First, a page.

Your insurance score is a grade that your insurance company creates based on several factors in your credit report. It's used to determine your eligibility for various types of insurance, along with your premium.
There is no single insurance scoring system used by every insurer, but there are similar standards for tallying your score and deciding your risk level. Let's look at all the factors that go into how an insurance company determines your insurability and how you can influence your score to improve your rates.
What Is Insurance Scoring?
Insurance scoring is a process that all insurers use to determine your eligibility for coverage and set your premiums. It's not something you'll usually see when you apply for insurance, but you can ask if it was used to determine your risk category. It's used alongside several other factors, such as your age; your claim history; the make, model, and year of your car; and even your ZIP code.
- Alternate term: It's also called a credit-based insurance score because it's based on similar factors to your regular credit score.
Your insurance score and credit score aren't exactly the same—they even use a different scoring scale. Because your insurance score is based on your credit score, however, your credit score will be a helpful indicator of how insurers will rate you.
How Insurance Scoring Works
When you apply for insurance, your agent will send your information to their underwriters, who will get to work determining your credit-based insurance score, along with examining the many other factors that they will use to determine your risk category.
Factors That Influence Your Score
The National Association of Insurance Commissioners (NAIC) explains that there are a few different companies that provide credit-based insurance scores to insurance companies. For example, according to the NAIC, this is what FICO provides insurers when they ask for the insurance credit score:
- Payment History
- Outstanding Debt
- Credit History Length
- New Credit Applications
- Credit Mix (type of loans, credit cards, revolving credit, etc.)
When your credit report changes, an insurance premium that uses credit-based insurance scoring may also change at your next renewal. If your credit score takes a big dip (or a big leap), be sure to check in with your insurance agent.
Do All Insurance Companies Use the Same Insurability Criteria?
Despite using similar criteria, there is no one "insurance score" that's the same across all insurance companies. There are only guidelines and common factors each insurance company will use depending on its own business strategy. Each insurance company has actuaries and underwriters who determine rates. Your overall score would be viewed differently by each of them, based on their underwriting criteria.
It's clear, however, that having a high insurance score will help you get better rates with your insurance company, regardless of their business plan or target clients. Studies have shown that having high credit scores are indicators of financial stability, and financial stability has been shown to be a good indicator of how likely a person is to make a claim.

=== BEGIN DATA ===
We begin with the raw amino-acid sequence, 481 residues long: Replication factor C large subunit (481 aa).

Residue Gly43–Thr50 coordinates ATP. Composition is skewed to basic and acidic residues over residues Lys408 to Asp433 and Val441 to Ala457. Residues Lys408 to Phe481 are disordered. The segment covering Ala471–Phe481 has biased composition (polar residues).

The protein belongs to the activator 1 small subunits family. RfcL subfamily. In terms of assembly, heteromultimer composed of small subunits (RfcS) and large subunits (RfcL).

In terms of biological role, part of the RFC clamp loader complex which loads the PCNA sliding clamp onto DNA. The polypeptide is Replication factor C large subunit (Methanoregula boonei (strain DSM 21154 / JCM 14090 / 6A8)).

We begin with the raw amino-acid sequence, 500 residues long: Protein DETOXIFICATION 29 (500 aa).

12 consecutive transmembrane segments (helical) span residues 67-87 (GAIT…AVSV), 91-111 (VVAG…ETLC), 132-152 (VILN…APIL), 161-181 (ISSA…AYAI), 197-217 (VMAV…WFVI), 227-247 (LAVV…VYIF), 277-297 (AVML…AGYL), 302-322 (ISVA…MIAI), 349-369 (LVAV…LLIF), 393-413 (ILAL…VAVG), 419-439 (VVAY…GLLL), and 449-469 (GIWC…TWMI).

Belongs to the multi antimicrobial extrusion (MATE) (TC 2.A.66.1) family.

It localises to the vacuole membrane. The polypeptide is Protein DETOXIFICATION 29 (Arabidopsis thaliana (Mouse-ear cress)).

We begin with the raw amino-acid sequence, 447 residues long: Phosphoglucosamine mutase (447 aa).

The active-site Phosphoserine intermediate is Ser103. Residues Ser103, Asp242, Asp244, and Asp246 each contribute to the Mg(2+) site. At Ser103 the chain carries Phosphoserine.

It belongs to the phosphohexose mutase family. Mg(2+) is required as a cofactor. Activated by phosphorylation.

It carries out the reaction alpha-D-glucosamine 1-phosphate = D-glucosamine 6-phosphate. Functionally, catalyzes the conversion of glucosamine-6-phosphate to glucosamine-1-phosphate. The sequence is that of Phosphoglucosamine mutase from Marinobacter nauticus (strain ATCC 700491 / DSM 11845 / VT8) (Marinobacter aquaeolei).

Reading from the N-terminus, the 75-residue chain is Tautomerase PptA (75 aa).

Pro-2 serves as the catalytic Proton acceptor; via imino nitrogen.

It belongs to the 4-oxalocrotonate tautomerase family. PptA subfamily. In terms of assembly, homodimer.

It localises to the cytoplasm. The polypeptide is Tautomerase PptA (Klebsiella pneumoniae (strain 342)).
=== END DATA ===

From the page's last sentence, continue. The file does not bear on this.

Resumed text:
Online Tool: What Is Insurability Score?
One company has come up with an easy online tool that gives an "Insurability Score," but it is important to note that this is not a rating factor in itself used by insurance companies. It is not the same as the insurance credit score or credit-based insurance scoring.
The Insurability Score is a tool developed by The Zebra to help consumers understand their general insurance profile on a basic level by asking questions about your driving, claims, and credit history to generate a score. According to The Zebra, this gives users unique insight into behaviors and factors that affect their auto insurance risk.
Using Your Insurance Score
We've gone over several different ways insurance companies may "score" you to:
- Determine your insurability
- Give discounts
- Use credit score and insurance payment history
- Offer better insurance rates and lower prices
It can be confusing to understand everything that goes into your insurance ratings, but the most important factor to recognize is what criteria are important to the insurance company. Once you understand how they will be rating you, you can try and renegotiate rates when the factors are in your favor and improve factors that are hurting you or find another insurance company willing to offer you better prices.
- An insurance score, also known as a credit-based insurance score, is a rating your insurance company determines based on similar financial factors that influence your credit score.
- Insurance underwriters use this score, along with other factors such as your claims history and ZIP code, to determine your risk level and, ultimately, your premium.
- There is no precise method that all insurers use to calculate your score, but all base it on similar financial factors.